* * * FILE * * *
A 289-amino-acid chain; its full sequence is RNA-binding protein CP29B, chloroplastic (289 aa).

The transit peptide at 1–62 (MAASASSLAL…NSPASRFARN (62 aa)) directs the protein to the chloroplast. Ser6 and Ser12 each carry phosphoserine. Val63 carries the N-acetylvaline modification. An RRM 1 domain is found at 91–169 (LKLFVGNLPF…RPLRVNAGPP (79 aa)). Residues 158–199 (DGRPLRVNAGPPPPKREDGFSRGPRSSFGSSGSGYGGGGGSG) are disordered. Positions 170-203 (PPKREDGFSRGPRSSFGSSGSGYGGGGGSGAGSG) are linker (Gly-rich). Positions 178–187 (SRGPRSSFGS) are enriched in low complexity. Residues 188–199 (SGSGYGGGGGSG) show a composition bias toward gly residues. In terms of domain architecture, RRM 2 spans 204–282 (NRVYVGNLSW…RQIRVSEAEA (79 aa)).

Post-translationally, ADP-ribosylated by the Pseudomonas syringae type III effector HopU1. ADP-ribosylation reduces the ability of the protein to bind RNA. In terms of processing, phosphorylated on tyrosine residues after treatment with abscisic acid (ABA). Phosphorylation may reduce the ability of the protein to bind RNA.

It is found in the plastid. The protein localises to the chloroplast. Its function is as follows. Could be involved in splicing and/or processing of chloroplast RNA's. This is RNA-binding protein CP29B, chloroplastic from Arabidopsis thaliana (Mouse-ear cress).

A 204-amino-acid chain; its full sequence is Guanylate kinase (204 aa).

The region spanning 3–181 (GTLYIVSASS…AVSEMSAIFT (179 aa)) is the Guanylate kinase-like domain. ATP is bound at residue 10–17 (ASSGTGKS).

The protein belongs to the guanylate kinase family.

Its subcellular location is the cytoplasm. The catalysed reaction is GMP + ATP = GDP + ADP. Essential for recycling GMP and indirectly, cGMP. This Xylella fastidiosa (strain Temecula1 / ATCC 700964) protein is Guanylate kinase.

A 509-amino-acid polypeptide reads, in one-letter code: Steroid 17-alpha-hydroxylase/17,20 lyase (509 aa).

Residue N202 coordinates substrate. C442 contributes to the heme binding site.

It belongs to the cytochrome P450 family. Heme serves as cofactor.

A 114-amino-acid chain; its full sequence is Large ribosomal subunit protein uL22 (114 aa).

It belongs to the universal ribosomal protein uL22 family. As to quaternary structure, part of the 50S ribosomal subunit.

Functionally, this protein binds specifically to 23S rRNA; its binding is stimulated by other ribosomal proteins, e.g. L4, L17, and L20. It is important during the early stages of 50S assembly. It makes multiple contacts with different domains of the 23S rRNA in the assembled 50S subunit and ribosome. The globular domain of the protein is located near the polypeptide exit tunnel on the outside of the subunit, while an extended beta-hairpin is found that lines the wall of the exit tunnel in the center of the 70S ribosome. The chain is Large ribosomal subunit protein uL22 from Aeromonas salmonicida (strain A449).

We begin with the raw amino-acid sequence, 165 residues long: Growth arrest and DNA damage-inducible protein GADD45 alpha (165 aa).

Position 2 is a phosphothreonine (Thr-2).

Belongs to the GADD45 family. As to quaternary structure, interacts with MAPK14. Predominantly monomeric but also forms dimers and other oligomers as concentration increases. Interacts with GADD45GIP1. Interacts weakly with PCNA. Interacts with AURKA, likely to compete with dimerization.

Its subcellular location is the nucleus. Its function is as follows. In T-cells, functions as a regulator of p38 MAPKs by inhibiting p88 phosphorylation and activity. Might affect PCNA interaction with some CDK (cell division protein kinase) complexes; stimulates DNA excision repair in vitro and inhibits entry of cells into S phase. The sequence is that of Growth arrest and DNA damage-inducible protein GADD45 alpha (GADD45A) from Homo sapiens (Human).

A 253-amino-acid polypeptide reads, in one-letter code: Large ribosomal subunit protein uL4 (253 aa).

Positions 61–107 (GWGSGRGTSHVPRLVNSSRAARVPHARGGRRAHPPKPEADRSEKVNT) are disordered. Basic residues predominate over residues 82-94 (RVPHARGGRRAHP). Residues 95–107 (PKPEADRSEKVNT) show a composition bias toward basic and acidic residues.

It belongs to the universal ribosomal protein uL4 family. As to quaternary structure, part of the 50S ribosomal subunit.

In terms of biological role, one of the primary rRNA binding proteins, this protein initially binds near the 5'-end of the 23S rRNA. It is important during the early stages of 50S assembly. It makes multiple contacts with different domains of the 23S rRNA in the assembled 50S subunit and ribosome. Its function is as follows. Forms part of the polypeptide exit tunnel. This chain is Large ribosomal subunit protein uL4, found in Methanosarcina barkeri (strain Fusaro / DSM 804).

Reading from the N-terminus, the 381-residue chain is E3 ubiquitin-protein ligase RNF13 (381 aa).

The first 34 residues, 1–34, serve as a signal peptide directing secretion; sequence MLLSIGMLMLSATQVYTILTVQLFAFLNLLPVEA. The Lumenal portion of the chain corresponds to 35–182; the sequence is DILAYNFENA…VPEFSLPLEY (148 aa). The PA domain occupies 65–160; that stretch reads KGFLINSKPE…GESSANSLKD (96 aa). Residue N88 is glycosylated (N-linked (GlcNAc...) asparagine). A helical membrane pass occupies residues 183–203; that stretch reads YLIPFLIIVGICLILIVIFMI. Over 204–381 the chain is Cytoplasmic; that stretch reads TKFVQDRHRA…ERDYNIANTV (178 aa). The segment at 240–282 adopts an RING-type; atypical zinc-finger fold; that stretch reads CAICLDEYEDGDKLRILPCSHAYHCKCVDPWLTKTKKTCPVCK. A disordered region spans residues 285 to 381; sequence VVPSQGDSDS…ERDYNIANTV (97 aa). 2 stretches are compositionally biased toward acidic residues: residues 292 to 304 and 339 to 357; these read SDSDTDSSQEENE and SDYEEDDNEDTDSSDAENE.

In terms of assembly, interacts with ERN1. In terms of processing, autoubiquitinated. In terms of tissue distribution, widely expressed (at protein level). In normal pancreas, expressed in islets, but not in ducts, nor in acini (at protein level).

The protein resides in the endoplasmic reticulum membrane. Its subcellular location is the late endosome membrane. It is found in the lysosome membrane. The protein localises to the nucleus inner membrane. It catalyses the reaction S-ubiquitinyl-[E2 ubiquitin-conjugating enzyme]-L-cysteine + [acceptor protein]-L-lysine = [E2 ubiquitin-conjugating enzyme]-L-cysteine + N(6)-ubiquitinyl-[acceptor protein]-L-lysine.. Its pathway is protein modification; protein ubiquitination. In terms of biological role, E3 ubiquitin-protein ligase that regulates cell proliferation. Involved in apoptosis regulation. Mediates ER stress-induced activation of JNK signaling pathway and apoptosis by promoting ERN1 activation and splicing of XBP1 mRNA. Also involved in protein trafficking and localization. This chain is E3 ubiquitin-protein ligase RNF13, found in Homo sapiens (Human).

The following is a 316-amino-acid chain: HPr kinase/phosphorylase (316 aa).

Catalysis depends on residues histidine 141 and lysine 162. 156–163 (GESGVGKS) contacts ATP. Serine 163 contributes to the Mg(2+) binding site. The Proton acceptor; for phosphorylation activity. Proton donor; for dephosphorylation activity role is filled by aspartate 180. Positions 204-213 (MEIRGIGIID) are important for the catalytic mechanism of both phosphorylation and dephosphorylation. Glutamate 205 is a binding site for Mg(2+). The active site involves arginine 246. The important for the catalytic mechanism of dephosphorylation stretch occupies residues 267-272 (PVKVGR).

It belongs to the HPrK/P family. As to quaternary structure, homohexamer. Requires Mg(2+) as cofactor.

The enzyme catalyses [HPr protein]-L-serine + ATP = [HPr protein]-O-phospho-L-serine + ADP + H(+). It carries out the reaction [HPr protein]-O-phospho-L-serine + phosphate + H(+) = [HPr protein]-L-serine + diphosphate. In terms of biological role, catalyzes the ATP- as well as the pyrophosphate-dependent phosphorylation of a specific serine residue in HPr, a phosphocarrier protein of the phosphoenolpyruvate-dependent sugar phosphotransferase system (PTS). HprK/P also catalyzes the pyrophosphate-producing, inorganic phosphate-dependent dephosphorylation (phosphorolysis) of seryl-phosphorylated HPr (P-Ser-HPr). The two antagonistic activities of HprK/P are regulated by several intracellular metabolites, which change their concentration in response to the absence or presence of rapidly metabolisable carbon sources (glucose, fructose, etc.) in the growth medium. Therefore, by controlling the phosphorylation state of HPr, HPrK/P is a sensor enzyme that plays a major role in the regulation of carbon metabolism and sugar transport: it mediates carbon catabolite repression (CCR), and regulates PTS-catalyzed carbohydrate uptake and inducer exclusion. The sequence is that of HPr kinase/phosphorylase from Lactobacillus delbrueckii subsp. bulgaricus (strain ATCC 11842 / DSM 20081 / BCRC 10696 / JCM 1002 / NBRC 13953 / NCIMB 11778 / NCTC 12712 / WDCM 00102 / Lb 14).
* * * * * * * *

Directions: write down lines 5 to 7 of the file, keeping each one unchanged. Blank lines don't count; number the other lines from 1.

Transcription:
A 204-amino-acid chain; its full sequence is Guanylate kinase (204 aa).

The region spanning 3–181 (GTLYIVSASS…AVSEMSAIFT (179 aa)) is the Guanylate kinase-like domain. ATP is bound at residue 10–17 (ASSGTGKS).

The protein belongs to the guanylate kinase family.